Vitamin E Boosts the Ability of Lycopene to Fight Prostate cancer
According to German and Dutch researchers low doses of the antioxidants
Lycopene and Vitamin E slow the growth of prostate cancer tumors. The
researchers tested the effects of Lycopene and vitamin E, either alone or
together, at different dosages on the growth of prostate cancer in mice.
The Lycopene with vitamin E supplements together had a synergistic effect
slowing the growth of the prostate tumor by 73% by the 42nd day of the study.
The study was presented in Geneva recently at the European Organization for
Research and Treatment of Cancer-National Cancer Institute-American
Association for Cancer research Symposium on Molecular Targets and Cancer
Commentary by Jerry Hickey, R.Ph.
It is interesting but not surprising that Lycopene works better for
prostate cancer in the company of vitamin E. Studies show that this is
also the case with Selenium and Vitamin E (all 8 isomers) and prostate
cancer. The forms of vitamin E and Lycopene used in the study were
synthetic; I have published dramatic studies with natural Lycopene for
prostate cancer on this site. Other nutrients-foods that are beneficial
for prostate cancer include soy foods, soy Isoflavones, Indole-3-Carbinol,
Aged Garlic, Green Tea, Natural complex Vitamin E with Tocotrienols and
abundant Gamma-Tocopherol, Green Tea EGCG, and Saw Palmetto Berry
More Cranberry Means Greater Urinary Tract Protection
The more cranberry the merrier, at least for preventing urinary tract
infections (UTIs). Most UTIs are caused by the bacterium E. Coli, a
bacterium commonly found in the intestines. Drinking 8 ounces of cranberry
juice nearly doubled the protection against UTI vs. drinking 4 ounces
according to research from Yale University. Women are more prone to UTIs
than men because of hormonal influences and a shorter urethra. Women with
a UTI urinate frequently and have a burning with urination; they may also
experience lower back pain by the kidneys. In this study giving 8 ounces of
cranberry juice doubled the prevention of developing an infection by E.
coli by doubling the effect of blocking the bacterium from attaching to the
bladder. There is a tannin unique to Cranberry and also Blueberry that
interferes with little projections on the bacterium preventing it from
suctioning onto the urinary tract wall. The study used a concentration of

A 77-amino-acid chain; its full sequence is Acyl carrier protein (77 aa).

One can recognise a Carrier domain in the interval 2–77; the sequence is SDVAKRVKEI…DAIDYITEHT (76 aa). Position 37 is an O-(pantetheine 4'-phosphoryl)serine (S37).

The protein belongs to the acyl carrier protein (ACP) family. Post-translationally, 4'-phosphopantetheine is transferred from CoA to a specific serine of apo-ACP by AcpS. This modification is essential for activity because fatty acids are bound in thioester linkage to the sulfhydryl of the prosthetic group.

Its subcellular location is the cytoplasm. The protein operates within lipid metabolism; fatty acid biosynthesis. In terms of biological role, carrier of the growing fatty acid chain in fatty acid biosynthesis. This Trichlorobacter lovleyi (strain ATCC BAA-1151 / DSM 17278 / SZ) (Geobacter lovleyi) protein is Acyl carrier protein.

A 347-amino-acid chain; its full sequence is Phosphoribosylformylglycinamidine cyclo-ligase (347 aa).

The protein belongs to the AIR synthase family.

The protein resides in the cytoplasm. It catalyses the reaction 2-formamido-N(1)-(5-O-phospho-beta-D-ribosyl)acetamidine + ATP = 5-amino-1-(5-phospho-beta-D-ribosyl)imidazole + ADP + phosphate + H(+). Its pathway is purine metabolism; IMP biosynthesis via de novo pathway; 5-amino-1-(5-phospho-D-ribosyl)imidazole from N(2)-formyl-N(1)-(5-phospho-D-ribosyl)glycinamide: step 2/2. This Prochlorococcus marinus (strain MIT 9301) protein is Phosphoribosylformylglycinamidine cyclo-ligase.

27% cranberry juice, this equates to 65mg of purer, somewhat concentrated
Cranberry. The study was presented yesterday in Boston at the 42nd Annual
Meeting of the Infectious Diseases Society of America.
Commentary by Jerry Hickey, R.Ph.
Women who are prone to urinary tract infections lack the ability to
create a mucous in the urinary tract that makes it slippery to bacteria.
The tannin found in Cranberry and Blueberry has the same effect in the
urinary tract preventing bacteria from attaching to the lining of the
kidneys, bladder or urethra. All Cranberry and Blueberry sources are
beneficial whether it is a juice (fattening), a capsule, or a tincture.
Soy Isoflavones Relieve Menopausal Hot Flashes and Protect Against Heart Disease
In a study of 50 postmenopausal women whose diets did not include soy foods,
or who did not use hormone replacement therapy for at least six months, the
effects of a soy supplement supplying 60mg of Isoflavones was compared to
inactive placebo. The women rated the severity of their menopausal symptoms
after two, four, and six months. Their vaginal and uterine health were
examined and blood tests were taken regularly during the study. 44% of the
women on the Isoflavones reported complete relief from hot flushes. Vaginal
changes seen during menopause predictably worsened on placebo, but vaginal
tissue in the Isoflavone group remained unchanged and healthy.
Blood tests showed a significant drop in LDL-cholesterol levels (11.8%),
and a very important and dramatic increase in protective HDL levels (27.3%)
after six months on the Isoflavones. No changes in these blood levels
occurred on placebo. The Soy rich in Isoflavones offered cardiovascular
protection and improved hot flushes. The study is published in the number
48, 2004 current issue of Maturitas, the official journal of the
European Menopause and Andropause Society.
Rhodiola Rosea Boosts Endurance and Physical Performance
Two new studies show that Rhodiola rosea root extract boosts stamina and
exercise performance. In the first study, a double blind, placebo-controlled,
randomized study of 24 individuals, giving 200mg of Rhodiola rosea root
extract standardized for 3% rosavin and 1% salidroside increased the time
to exhaustion vs. a placebo even after just one serving, and lung power
also improved. In the second placebo-controlled double blind study using
the same Rhodiola rosea standardized extract over time did not result in
a decrease of any of these benefits to exercise performance. The studies
are published in the June 2004 issue of the International Journal of
Sports Nutrition and Exercise Metabolism.